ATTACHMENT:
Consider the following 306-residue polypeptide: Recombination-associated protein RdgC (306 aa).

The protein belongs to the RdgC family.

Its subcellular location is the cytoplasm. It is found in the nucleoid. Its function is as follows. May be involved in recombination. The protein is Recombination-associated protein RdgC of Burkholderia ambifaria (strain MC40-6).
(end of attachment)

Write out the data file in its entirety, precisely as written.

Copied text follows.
Consider the following 306-residue polypeptide: Recombination-associated protein RdgC (306 aa).

The protein belongs to the RdgC family.

Its subcellular location is the cytoplasm. It is found in the nucleoid. Its function is as follows. May be involved in recombination. The protein is Recombination-associated protein RdgC of Burkholderia ambifaria (strain MC40-6).